A letter of recommendation written in Latin, P.Ryl. 608, found its way into the exhibition since it is luckily glazed with the Latin contract of marriage P.Ryl. 612 (see Getting married in a multicultural society).
It was common in the Roman world to recommend friends or acquaintances in many occasions and for different reasons, a job, a deal or just because of travelling. Our letter was written for recommending an imperial slave, whose name is lost in a lacuna, to a Roman imperial procurator, Tiberius Claudius Hermeros.
…ius Celer to his Hermeros, greetings.
Allow me, sir, to commend to your notice …on, a slave of our lord the emperor, a member of my household and dear to me. He is most deserving of advancement and of your favour, and I do not disguise that any service you can render him in his career will be most welcome to me.
(Address on the verso)
To Tiberius Claudius Hermeros imperial procurator
Given in Panopolis by Celer the architect
The Latin text is available through papyri.info.
The letter has received the attention of many scholars. The handwriting has been defined as an example of a standard type of script in use in the Roman Empire at the end of the 1st and beginning of the 2nd century AD, and has been compared to those of some texts coming from other parts of the Empire, first of all the Roman fort of Vindolanda on the Hadrian wall. This confirms the view that Egypt was part of a wider world, and what we observe happening there is not confined to the life of that province, but give insights in the history and culture of the Roman Empire as whole. An elegant hand penned the letter with words separated by points, as it happened also in inscriptions, and marking some long syllables with accents. The Latin is elegant although at some extent formulaic, but this is connected with the nature of the text. The same hand has written some scribbles that we are unable to restore in the left margin of the letter.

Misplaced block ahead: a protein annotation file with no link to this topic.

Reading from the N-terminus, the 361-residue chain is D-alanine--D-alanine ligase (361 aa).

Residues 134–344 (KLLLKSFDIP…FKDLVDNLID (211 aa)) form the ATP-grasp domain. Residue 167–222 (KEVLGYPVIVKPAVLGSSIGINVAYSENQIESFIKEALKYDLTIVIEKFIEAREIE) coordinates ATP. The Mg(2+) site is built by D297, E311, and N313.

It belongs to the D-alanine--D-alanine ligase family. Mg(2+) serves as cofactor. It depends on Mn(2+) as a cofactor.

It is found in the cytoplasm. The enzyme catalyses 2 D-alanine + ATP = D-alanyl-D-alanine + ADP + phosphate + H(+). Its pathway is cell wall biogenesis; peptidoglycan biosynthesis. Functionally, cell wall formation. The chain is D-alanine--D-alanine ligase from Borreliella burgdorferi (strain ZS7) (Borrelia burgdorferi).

The addressee was a very high status Roman citizen, a Tiberius Claudius Hermeros, imperial procurator (a Roman knight with administrative, financial duties in the provinces, appointed by the emperor), and the writer belonged to the Roman elite as well. The name is only partially preserved at the beginning: ‘…ius Celer’, but the address on the verso says his profession, that of architect. A hypothetical identification with the homonymous architect of Nero’s domus aurea has been proposed, but as a matter of fact we cannot be sure about the identity of any of the two correspondents.
If you want to know more about Roman letters of recommendation you can read H. Cotton, Documentary Letters of Recommendation in Latin from the Roman Empire (1981). Examples of this kind of letters came to us through the epistolary of many ancient authors from Cicero, to Pliny, and the late antique collections of Symmachus and Gregory the Great. Paul’s letter to Philemon in the New Testament could be read as a letter of recommendation, since in it the apostle recommends the man to forgive the slave Onesimos.